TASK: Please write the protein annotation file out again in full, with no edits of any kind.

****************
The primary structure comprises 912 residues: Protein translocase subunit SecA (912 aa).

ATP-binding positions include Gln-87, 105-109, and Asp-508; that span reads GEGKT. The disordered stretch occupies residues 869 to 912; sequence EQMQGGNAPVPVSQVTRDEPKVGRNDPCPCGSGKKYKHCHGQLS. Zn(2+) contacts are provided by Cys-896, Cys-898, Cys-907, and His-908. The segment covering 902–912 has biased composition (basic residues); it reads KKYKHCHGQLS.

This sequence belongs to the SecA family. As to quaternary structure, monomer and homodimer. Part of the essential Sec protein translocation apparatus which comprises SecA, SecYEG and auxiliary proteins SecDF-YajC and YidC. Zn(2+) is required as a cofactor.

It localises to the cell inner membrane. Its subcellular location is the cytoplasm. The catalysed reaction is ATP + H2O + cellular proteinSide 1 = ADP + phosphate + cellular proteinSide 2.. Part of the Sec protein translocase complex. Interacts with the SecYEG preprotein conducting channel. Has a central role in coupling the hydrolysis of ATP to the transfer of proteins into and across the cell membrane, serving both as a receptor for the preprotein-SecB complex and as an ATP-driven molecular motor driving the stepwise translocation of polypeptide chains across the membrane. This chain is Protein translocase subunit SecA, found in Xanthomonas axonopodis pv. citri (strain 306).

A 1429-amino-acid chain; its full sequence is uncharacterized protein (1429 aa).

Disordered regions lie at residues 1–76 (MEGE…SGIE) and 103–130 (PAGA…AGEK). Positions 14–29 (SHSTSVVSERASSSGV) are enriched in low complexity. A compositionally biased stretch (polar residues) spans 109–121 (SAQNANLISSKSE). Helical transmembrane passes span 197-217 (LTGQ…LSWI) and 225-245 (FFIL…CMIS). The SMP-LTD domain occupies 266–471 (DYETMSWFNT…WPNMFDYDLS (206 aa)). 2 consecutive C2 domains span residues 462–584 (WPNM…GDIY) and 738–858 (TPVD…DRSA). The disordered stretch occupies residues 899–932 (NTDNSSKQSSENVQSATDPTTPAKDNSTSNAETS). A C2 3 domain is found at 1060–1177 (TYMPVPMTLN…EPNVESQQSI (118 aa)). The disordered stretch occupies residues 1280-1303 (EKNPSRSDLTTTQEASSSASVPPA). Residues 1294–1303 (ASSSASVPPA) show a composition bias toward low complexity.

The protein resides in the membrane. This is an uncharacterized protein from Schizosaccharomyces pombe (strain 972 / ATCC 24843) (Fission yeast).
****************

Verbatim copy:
The primary structure comprises 912 residues: Protein translocase subunit SecA (912 aa).

ATP-binding positions include Gln-87, 105-109, and Asp-508; that span reads GEGKT. The disordered stretch occupies residues 869 to 912; sequence EQMQGGNAPVPVSQVTRDEPKVGRNDPCPCGSGKKYKHCHGQLS. Zn(2+) contacts are provided by Cys-896, Cys-898, Cys-907, and His-908. The segment covering 902–912 has biased composition (basic residues); it reads KKYKHCHGQLS.

This sequence belongs to the SecA family. As to quaternary structure, monomer and homodimer. Part of the essential Sec protein translocation apparatus which comprises SecA, SecYEG and auxiliary proteins SecDF-YajC and YidC. Zn(2+) is required as a cofactor.

It localises to the cell inner membrane. Its subcellular location is the cytoplasm. The catalysed reaction is ATP + H2O + cellular proteinSide 1 = ADP + phosphate + cellular proteinSide 2.. Part of the Sec protein translocase complex. Interacts with the SecYEG preprotein conducting channel. Has a central role in coupling the hydrolysis of ATP to the transfer of proteins into and across the cell membrane, serving both as a receptor for the preprotein-SecB complex and as an ATP-driven molecular motor driving the stepwise translocation of polypeptide chains across the membrane. This chain is Protein translocase subunit SecA, found in Xanthomonas axonopodis pv. citri (strain 306).

A 1429-amino-acid chain; its full sequence is uncharacterized protein (1429 aa).

Disordered regions lie at residues 1–76 (MEGE…SGIE) and 103–130 (PAGA…AGEK). Positions 14–29 (SHSTSVVSERASSSGV) are enriched in low complexity. A compositionally biased stretch (polar residues) spans 109–121 (SAQNANLISSKSE). Helical transmembrane passes span 197-217 (LTGQ…LSWI) and 225-245 (FFIL…CMIS). The SMP-LTD domain occupies 266–471 (DYETMSWFNT…WPNMFDYDLS (206 aa)). 2 consecutive C2 domains span residues 462–584 (WPNM…GDIY) and 738–858 (TPVD…DRSA). The disordered stretch occupies residues 899–932 (NTDNSSKQSSENVQSATDPTTPAKDNSTSNAETS). A C2 3 domain is found at 1060–1177 (TYMPVPMTLN…EPNVESQQSI (118 aa)). The disordered stretch occupies residues 1280-1303 (EKNPSRSDLTTTQEASSSASVPPA). Residues 1294–1303 (ASSSASVPPA) show a composition bias toward low complexity.

The protein resides in the membrane. This is an uncharacterized protein from Schizosaccharomyces pombe (strain 972 / ATCC 24843) (Fission yeast).